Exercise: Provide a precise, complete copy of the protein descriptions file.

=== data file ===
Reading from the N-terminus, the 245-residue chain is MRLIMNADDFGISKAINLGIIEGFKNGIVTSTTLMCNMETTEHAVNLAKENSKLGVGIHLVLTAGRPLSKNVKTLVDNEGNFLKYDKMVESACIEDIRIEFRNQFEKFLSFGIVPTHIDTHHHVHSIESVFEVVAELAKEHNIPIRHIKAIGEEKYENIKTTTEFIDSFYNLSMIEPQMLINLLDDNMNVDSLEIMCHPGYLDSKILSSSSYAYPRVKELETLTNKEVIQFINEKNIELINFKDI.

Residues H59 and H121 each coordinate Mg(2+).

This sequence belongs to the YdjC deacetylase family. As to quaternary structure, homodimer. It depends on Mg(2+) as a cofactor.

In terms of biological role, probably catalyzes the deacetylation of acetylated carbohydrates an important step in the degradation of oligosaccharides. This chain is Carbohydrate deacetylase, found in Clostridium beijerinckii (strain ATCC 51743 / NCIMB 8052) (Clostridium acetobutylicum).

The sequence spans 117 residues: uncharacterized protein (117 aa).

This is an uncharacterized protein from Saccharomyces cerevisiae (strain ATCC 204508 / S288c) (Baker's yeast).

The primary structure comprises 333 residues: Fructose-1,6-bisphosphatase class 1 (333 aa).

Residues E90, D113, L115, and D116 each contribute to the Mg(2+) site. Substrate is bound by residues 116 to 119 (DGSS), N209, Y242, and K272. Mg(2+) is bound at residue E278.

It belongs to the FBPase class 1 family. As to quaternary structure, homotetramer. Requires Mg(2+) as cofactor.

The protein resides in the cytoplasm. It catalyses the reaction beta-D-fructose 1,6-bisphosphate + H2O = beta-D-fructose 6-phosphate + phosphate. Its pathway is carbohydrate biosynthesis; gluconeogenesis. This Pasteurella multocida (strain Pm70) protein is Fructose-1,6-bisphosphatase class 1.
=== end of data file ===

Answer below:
Reading from the N-terminus, the 245-residue chain is MRLIMNADDFGISKAINLGIIEGFKNGIVTSTTLMCNMETTEHAVNLAKENSKLGVGIHLVLTAGRPLSKNVKTLVDNEGNFLKYDKMVESACIEDIRIEFRNQFEKFLSFGIVPTHIDTHHHVHSIESVFEVVAELAKEHNIPIRHIKAIGEEKYENIKTTTEFIDSFYNLSMIEPQMLINLLDDNMNVDSLEIMCHPGYLDSKILSSSSYAYPRVKELETLTNKEVIQFINEKNIELINFKDI.

Residues H59 and H121 each coordinate Mg(2+).

This sequence belongs to the YdjC deacetylase family. As to quaternary structure, homodimer. It depends on Mg(2+) as a cofactor.

In terms of biological role, probably catalyzes the deacetylation of acetylated carbohydrates an important step in the degradation of oligosaccharides. This chain is Carbohydrate deacetylase, found in Clostridium beijerinckii (strain ATCC 51743 / NCIMB 8052) (Clostridium acetobutylicum).

The sequence spans 117 residues: uncharacterized protein (117 aa).

This is an uncharacterized protein from Saccharomyces cerevisiae (strain ATCC 204508 / S288c) (Baker's yeast).

The primary structure comprises 333 residues: Fructose-1,6-bisphosphatase class 1 (333 aa).

Residues E90, D113, L115, and D116 each contribute to the Mg(2+) site. Substrate is bound by residues 116 to 119 (DGSS), N209, Y242, and K272. Mg(2+) is bound at residue E278.

It belongs to the FBPase class 1 family. As to quaternary structure, homotetramer. Requires Mg(2+) as cofactor.

The protein resides in the cytoplasm. It catalyses the reaction beta-D-fructose 1,6-bisphosphate + H2O = beta-D-fructose 6-phosphate + phosphate. Its pathway is carbohydrate biosynthesis; gluconeogenesis. This Pasteurella multocida (strain Pm70) protein is Fructose-1,6-bisphosphatase class 1.